The principle means of assessing their effectiveness is also questionable. Much was made of individual scores. Scores were the simplest means to assess their worth. Propagandists used them freely, building gifted aces into instant heroes. Propagandists had to build them quickly because they could become fallen heroes at any moment. Richthofen claimed 80 kills. Rene Fonck claimed 75. ‘Mick’ Mannock was officially awarded 73 although 61 is a more commonly-agreed figure. The score of any pilot (on either side) is debatable. In chaotic dogfights it was perfectly possible for any pilot to mistakenly claim a kill. Pilots might attack and see their target apparently spinning out of control without seeing them recover and escape. Faking loss of control was a common last-ditch tactic on both sides. A number of pilots might attack the same enemy at the same time and all claim a kill without the enemy having even been shot down. There were always some fraudulently claiming kills if they thought they might get away with it. Eyewitnesses needed to confirm a kill could easily make mistakes, hugely distracted as they were simply by trying to survive. Two aces commonly accused of fraudulent claims were ‘Billy’ Bishop and Frank Luke, both of whose scores attract scepticism and suspicion from some quarters. It’s also historical fact that claims by either side seldom match confirmed enemy losses.
Like their lives, their deaths are frequently obscured by myth. Max Immelmann died mysteriously. The British claimed a Lieutenant McCubbin shot him down. The Germans claimed he shot off his own propeller after his interrupter gear failed. Nobody knows who shot down Albert Ball although the Germans credited Lothar von Richthofen on doubtful evidence. French ace Georges Guynemer disappeared during a patrol. French schoolchildren were told that he had flown too high and been carried away by the angels. The single greatest mystery belongs to the war’s greatest ace, Manfred von Richthofen. Even today there is no conclusive proof of who killed him. The chance of finding any is extremely slim as several different individuals were all credited.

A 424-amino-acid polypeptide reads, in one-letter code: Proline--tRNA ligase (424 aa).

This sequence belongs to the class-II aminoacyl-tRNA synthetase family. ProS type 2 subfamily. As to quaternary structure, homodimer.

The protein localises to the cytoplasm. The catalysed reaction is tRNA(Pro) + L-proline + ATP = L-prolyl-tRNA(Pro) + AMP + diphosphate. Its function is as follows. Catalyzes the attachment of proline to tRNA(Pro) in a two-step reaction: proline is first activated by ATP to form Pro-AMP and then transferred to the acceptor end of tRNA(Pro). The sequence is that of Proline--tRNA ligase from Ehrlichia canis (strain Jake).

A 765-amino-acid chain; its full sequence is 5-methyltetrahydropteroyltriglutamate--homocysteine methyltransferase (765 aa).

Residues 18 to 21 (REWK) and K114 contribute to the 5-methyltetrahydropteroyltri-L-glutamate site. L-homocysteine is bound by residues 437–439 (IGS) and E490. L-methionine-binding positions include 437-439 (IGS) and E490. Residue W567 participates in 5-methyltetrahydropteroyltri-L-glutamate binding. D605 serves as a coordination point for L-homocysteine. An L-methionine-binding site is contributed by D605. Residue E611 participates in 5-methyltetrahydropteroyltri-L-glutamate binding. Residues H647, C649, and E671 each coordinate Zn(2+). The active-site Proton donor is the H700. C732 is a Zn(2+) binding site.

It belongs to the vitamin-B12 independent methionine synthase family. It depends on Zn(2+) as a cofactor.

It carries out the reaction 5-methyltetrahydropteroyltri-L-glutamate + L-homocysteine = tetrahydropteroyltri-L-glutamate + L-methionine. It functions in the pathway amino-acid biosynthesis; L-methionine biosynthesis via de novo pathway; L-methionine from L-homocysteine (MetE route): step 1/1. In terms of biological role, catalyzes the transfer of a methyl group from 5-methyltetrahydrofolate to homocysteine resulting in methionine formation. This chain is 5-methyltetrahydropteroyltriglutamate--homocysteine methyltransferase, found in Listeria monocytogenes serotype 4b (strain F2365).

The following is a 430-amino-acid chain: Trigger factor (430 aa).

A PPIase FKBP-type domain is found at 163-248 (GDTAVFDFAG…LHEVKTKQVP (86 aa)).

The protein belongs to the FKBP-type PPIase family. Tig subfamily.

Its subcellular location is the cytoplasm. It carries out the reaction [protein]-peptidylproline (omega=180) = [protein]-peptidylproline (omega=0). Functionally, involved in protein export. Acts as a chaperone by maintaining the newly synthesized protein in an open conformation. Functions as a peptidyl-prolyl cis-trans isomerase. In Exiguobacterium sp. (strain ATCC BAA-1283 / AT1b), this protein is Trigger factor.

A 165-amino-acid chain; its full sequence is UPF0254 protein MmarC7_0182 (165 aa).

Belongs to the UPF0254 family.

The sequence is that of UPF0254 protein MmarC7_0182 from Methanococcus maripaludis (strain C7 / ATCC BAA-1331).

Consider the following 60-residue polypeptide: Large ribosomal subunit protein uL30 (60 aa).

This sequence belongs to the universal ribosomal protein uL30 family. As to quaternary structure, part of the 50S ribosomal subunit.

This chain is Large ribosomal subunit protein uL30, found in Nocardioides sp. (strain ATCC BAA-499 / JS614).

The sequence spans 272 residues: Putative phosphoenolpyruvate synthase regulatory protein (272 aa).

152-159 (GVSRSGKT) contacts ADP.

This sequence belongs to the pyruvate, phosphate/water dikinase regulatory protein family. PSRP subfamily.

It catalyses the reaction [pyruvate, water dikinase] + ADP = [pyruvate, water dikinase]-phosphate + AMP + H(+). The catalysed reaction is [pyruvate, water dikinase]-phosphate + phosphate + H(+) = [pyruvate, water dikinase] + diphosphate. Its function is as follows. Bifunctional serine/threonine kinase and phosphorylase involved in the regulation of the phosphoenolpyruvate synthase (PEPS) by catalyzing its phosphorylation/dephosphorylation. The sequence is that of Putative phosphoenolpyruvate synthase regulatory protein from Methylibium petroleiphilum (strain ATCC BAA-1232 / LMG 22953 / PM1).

Deaths of famous aces posed serious propaganda problems. Once an ace was declared unbeatable by the media plausible explanations had to be found (or invented) when they died. These had to reflect well on the aces and perhaps badly on the enemy. Albert Ball didn’t fly into a cloud never to return, he died because he was perpetually reckless. Edward Mannock died needlessly exposing himself to ground fire after his last kill, something he always ordered his own pilots to avoid doing. Manfred von Richthofen died breaking most of his own rules. He chased Wilfred May deep behind British lines well within range of ground fire and without any wingmen to cover him. Whatever the explanations (from prosaic to absurd) they seldom even implied an ace had been foolish, unlucky or met superior opponents. That aces could suffer physical and mental ‘burn out’ was also never admitted, not once they became ‘immortal’ and ‘infallible.’ As writer Alexander McKee wrote
‘It was not a time for generals, but for `aces’, and they did not disappoint their audience.’
To sum up, the successful aces had many positive qualities. They were physically brave to take such extraordinary risks. They were mentally strong, often flying even while physical and mental strains often became increasingly unbearable). They were usually skilled pilots and accurate marksmen. Some of them (Manfred von Richthofen, Oswald Boelcke, Edward Mannock and others) devised tactics giving a previously blunt instrument a lethal cutting edge. But, as a rule, they were pragmatic, ruthless and deadly when necessary. As the war dragged on they went from being ‘Knights of the sky’ to professionals killing to order.
The last word on the “ace myth” is probably best left with Manfred von Richthofen. The ‘Red Baron’ perfectly defined the difference between myth and reality in his famous memoir ‘Der Rote Kampfflieger’ (The Red Battle Pilot). He wrote:
“I believe that the war is not as the people at home imagine it, with a hurrah and a roar. It is very serious, very grim…”